The Bhutia. People of Tibetan descent.

Bhutia, Darjeeling, Tibet, tribe, india,
Bhutia woman and Child.

The Bhutia people

The Bhutia are a community of people of Tibetan descent who speak Lhopo or Sikkimais, also known as “Bhutia”, a Tibetan dialect that is relatively well understood by speakers of standard Tibetan. Sometimes the name “Bhutia” is associated with the larger group to which the people belong, the Bhotiyas. They settled in India (in Sikkim, West Bengal and other regions), Bhutan and Nepal around the 15th century.

Today they are mainly concentrated in East District of Sikkim. They are locally known as Drukpa. Drukpa or people from Druk (thunderdragon), Chumbipa (inhabitants of the Chumbi Valley), Dhopthapa (inhabitants of Dhoptha). They are also distributed in the Lachen and the Lachung valleys in North District and known as Lachenpa and Lachungpa respectively. Bhutia people are also known as Bodh -meaning the Buddhist. In Sikkim they are mainly Buddhists. Their mother tongue is Bhotia which belongs to the Tibeto-Burman language family and is written in the Tibetan script. A majority of them are conversant with the Nepali language which comes under the Indo-Aryan family of languages and use the Devnagari script. The Bhutias inhabit hilly terrains at high altitudes. They practise transhumance and move to high altitudes to graze their sheep in summer and migrate to the lower altitudes during winter.

The traditional dress of the Bhutia people is Kho or Bakhu. Kho or bakhu is the traditional dress of the Bhutia people, ethnic Sikkimese from India, Bhutan and Nepal. The Kho is a loose tunic-like garment. It is fastened at the neck on one side and belted at the waist with a silk or cotton sash. The Kho is similar to the traditional chuba in Tibet and the ngalop gho in Bhutan, but without sleeves. Men wear long and wide-sleeved shirts with loose trousers under the tunic.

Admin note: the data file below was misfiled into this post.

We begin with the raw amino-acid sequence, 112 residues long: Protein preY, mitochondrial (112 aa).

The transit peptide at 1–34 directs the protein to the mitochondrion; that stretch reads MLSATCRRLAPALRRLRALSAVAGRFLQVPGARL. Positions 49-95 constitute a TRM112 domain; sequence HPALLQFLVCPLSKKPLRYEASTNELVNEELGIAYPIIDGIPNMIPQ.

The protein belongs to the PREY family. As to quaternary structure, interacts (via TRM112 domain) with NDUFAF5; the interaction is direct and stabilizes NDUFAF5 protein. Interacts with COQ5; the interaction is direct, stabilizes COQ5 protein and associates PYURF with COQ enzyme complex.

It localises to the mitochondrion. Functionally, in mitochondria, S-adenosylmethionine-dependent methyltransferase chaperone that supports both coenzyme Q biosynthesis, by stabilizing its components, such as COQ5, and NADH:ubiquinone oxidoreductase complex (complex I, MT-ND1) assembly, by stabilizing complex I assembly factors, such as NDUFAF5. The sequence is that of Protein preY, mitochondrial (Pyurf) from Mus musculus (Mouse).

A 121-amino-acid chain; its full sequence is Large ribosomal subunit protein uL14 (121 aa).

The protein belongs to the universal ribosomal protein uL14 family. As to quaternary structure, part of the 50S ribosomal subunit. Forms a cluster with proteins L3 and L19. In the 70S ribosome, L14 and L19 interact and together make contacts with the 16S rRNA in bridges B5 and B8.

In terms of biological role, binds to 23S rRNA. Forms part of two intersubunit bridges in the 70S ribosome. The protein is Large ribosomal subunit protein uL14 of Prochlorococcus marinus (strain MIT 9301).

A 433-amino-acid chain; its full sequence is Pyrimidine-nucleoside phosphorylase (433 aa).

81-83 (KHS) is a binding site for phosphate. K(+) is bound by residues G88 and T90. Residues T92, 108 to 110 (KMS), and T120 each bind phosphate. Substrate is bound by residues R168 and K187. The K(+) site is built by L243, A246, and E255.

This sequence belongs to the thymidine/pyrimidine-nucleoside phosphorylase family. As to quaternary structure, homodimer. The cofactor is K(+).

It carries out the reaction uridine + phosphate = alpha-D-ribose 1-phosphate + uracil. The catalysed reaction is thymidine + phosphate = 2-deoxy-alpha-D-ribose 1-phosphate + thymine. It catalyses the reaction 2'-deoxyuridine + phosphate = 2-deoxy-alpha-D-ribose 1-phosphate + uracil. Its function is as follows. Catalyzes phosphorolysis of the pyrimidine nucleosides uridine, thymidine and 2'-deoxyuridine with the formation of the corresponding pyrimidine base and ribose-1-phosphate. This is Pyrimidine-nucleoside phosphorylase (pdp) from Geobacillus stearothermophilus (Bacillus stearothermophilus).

Women wear a long-sleeved silk blouse called honju inside the kho. It is a loose robe-like garment that is fastened at the waist and tied with a belt. Married women tie a colourful, striped apron of woollen cloth, called pandden or pandgen, around their waist. Women sometimes use pure gold jewellery.

Scarves can be thrown around the neck or wrapped around the waist as a belt. They are often ceremonially exchanged between friends on important occasions. The Kho is made of multicoloured hand-woven silk, lined with dark burgundy cotton and velvet. The silk brocade hat has four fur lapels that can be lowered to protect against mountain winds. The traditional attire of both men and women is complemented by embroidered leather boots.

The people are often named after the geographical areas where they are prevalent. For example, in North Sikkim, where the people are in the majority, they are known as “Lachenpa” or “Lachungpa”, referring to the names of the Lachen and Lachung settlements, and in Bhutan the Bhutiyas are known as “Denzongpa” – after Denzong, the Tibetan name for Sikkim.

Within the Dominion of India, the Bhutia are recognised as a listed tribe in the states of Sikkim, West Bengal and Tripura.

On 26 August 2015, Mamata Banerjee, Chief Minister of West Bengal, announced the formation of a separate development council for the Bhutia community during his visit to Darjeeling.


Illustration, damasks, ornament

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